Title: Noteworthy (2017)
Author: Riley Redgate
Publisher: Amulet Books
Genre: Young Adult, Contemporary
Extent: 336 pages
Release Date: May 2, 2017
It’s the start of Jordan Sun’s junior year at the Kensington-Blaine Boarding School for the Performing Arts. Unfortunately, she’s an Alto 2, which—in the musical theatre world—is sort of like being a vulture in the wild: She has a spot in the ecosystem, but nobody’s falling over themselves to express their appreciation. So it’s no surprise when she gets shut out of the fall musical for the third year straight.
Then the school gets a mass email: A spot has opened up in the Sharpshooters, Kensington’s elite a cappella octet. Worshiped… revered… all male. Desperate to prove herself, Jordan auditions in her most convincing drag, and it turns out that Jordan Sun, Tenor 1, is exactly what the Sharps are looking for.
Early last year, Riley Redgate impressed me with Seven Ways We Lie, a book with not two, not three, but seven first-person point of views. Entertaining, quirky and surprisingly original, SWWL was very much a solid debut, which is why I have quite high expectations of Redgate’s follow-up. Enter Noteworthy.
Title: You’re Welcome, Universe (2017)
Author: Whitney Gardner
Publisher: Knopf Books
Genre: Young Adult, Contemporary
Extent: 304 pages
Release Date: March 7, 2017
When Julia finds a slur about her best friend scrawled across the back of the Kingston School for the Deaf, she covers it up with a beautiful (albeit illegal) graffiti mural.
Her supposed best friend snitches, the principal expels her, and her two mothers set Julia up with a one-way ticket to a “mainstream” school in the suburbs, where she’s treated like an outcast as the only deaf student. The last thing she has left is her art, and not even Banksy himself could convince her to give that up.
Out in the ’burbs, Julia paints anywhere she can, eager to claim some turf of her own. But Julia soon learns that she might not be the only vandal in town. Someone is adding to her tags, making them better, showing off—and showing Julia up in the process. She expected her art might get painted over by cops. But she never imagined getting dragged into a full-blown graffiti war.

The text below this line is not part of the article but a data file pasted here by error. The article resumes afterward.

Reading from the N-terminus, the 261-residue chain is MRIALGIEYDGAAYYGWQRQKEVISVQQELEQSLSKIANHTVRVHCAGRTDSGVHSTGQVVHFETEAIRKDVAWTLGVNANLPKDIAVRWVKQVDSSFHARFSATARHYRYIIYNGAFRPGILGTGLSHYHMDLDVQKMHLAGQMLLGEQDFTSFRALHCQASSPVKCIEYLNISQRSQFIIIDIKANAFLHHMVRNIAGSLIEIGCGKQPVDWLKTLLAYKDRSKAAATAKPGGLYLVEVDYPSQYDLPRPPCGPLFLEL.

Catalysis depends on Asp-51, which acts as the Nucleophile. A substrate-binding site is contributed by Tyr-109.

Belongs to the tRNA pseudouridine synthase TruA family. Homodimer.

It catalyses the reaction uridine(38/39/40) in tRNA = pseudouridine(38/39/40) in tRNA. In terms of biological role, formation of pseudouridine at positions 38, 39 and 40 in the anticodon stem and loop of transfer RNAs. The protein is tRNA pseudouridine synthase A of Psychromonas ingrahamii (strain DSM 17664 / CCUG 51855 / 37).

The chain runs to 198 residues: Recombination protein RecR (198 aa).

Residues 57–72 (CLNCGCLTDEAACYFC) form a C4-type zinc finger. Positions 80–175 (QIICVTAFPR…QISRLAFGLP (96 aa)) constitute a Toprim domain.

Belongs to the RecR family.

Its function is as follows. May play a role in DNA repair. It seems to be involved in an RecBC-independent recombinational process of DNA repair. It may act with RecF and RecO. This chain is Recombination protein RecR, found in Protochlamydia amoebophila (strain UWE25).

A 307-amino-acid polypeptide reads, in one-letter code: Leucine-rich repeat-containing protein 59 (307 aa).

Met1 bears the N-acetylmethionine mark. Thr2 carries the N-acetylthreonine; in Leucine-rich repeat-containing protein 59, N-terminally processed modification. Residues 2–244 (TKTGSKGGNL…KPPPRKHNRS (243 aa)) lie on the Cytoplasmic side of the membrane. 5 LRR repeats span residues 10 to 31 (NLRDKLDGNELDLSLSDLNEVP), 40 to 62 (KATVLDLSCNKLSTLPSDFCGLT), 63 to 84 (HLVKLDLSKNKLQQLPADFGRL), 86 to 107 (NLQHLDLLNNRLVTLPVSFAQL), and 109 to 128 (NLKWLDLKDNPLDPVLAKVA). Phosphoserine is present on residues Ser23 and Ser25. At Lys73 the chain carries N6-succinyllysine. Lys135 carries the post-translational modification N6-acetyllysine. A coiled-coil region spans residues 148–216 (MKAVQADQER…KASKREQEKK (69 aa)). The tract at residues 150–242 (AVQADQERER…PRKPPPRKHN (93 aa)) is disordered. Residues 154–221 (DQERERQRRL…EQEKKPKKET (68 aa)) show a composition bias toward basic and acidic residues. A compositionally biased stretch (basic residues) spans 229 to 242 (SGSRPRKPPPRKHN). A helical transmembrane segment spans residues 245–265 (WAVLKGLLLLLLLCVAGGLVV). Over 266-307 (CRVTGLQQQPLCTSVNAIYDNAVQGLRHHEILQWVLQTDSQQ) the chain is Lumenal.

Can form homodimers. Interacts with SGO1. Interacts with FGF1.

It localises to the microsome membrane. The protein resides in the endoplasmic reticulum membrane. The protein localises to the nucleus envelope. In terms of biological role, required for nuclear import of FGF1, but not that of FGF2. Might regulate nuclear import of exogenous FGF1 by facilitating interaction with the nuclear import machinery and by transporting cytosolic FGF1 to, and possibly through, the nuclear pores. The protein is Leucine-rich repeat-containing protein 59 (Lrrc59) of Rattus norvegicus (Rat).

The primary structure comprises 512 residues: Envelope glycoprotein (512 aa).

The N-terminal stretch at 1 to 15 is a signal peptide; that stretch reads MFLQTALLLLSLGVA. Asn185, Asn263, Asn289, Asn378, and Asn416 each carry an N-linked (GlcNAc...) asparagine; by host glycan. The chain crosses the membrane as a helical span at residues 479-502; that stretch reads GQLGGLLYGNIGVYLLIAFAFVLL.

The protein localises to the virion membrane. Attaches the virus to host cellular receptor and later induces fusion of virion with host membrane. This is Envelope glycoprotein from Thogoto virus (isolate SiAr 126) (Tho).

You’re Welcome, Universe is the story of Julia, a Deaf Indian girl who has been kicked out from her Deaf school and must now go to a “mainstream” school. If that’s not interesting enough, Julia has a passion for graffiti tagging and goes by the name ‘HERE’ both on her art and online in internet forums. It’s a cute, fun novel, and it’s even got hand-drawn illustrations done by the author herself. 🎨
Title: Queens of Geek (2017)
Author: Jen Wilde
Publisher: Swoon Reads
Genre: Young Adult, Contemporary, LGBTQIA+
Extent: 288 pages
Release Date: March 14, 2017
Charlie likes to stand out. She’s a vlogger and actress promoting her first movie at SupaCon, and this is her chance to show fans she’s over her public breakup with co-star Reese Ryan. When internet-famous cool-girl actress Alyssa Huntington arrives as a surprise guest, it seems Charlie’s long-time crush on her isn’t as one-sided as she thought.
Taylor likes to blend in. Her brain is wired differently, making her fear change. And there’s one thing in her life she knows will never change: her friendship with her best guy friend Jamie—no matter how much she may secretly want it to. But when she hears about a fan contest for her favorite fandom, she starts to rethink her rules on playing it safe.